RUTGERS (US) — If moderate drinking slips into binge drinking, it can decrease the number of new brain cells by as much as 40 percent, new research shows.
Drinking a couple of glasses of wine each day has generally been considered a good way to promote cardiovascular and brain health, but there is a fine line between moderate and binge drinking—drinking less during the week and more on weekends can significantly reduce the structural integrity of the adult brain.
“Moderate drinking can become binge drinking without the person realizing it,” says Megan Anderson, a graduate fellow in the department of neuroscience and cell biology at Rutgers.
“In the short term there may not be any noticeable motor skills or overall functioning problems, but in the long term this type of behavior could have an adverse effect on learning and memory.”
Anderson and Tracey Shors, professor in behavioral and systems neuroscience, worked with postdoctoral fellow Miriam Nokia from the University of Jyvaskyla in Finland to model moderate to heavy drinking in humans using rodents that reached a blood alcohol level of 0.08 percent—the legal driving limit in the United States and many other countries—and found that brain cell production was affected negatively.
As reported online in the journal Neuroscience, the researchers discovered that at this level of intoxication in rats—comparable to about 3-4 drinks for women and five drinks for men—the number of nerve cells in the hippocampus of the brain were reduced by nearly 40 percent compared to those in the abstinent group of rodents.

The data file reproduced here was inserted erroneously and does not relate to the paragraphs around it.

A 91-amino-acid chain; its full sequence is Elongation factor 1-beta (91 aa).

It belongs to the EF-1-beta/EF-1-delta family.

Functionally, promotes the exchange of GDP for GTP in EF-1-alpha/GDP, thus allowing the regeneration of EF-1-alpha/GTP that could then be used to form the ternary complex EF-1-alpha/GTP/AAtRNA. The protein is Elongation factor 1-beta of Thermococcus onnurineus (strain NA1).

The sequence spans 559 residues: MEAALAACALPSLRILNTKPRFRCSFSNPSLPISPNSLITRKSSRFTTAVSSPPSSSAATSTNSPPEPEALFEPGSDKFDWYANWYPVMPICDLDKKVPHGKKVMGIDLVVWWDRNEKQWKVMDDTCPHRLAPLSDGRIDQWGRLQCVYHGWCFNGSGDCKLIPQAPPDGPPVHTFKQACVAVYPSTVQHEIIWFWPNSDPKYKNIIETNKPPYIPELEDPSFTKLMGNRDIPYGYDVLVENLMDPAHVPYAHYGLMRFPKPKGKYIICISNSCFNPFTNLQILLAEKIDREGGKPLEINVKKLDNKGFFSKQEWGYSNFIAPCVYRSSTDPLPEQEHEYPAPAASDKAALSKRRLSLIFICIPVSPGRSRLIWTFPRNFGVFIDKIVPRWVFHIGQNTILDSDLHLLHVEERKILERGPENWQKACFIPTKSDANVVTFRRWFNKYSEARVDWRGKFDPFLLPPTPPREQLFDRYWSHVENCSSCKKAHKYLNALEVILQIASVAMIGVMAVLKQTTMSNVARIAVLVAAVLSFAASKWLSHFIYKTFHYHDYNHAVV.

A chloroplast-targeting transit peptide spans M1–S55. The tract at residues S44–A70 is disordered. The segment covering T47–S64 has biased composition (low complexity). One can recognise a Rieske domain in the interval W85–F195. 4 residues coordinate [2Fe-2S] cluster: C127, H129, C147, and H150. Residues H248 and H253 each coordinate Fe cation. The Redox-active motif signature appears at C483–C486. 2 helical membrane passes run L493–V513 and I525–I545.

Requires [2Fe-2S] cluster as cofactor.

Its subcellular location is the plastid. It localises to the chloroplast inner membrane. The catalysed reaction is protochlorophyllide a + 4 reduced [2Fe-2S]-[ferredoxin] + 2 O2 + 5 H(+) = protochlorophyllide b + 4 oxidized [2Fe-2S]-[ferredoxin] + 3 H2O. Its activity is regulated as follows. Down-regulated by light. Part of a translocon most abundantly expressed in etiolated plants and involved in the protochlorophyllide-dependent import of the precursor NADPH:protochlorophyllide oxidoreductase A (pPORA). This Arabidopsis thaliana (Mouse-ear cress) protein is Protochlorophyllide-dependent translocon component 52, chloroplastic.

The hippocampus is a part of the brain where the new neurons are made and is also known to be necessary for some types of new learning.
This level of alcohol intake was not enough to impair the motor skills of either male or female rats or prevent them from associative learning in the short-term. Still, Anderson says, this substantial decrease in brain cell numbers over time could have profound effects on the structural plasticity of the adult brain because these new cells communicate with other neurons to regulate brain health.
“If this area of your brain was affected every day over many months and years, eventually you might not be able to learn how to get somewhere new or to learn something new about your life,” she says.
“It’s something that you might not even be aware is occurring. This research indicates that social or daily drinking may be more harmful to brain health than what is now believed by the general public.”
According to the National Institute of Alcohol Abuse and Alcoholism, men who drink 14 drinks a week and women who drink seven are considered at-risk drinkers. Although college students commonly binge drink, according to the institute, 70 percent of binge drinking episodes involved adults age 26 and older.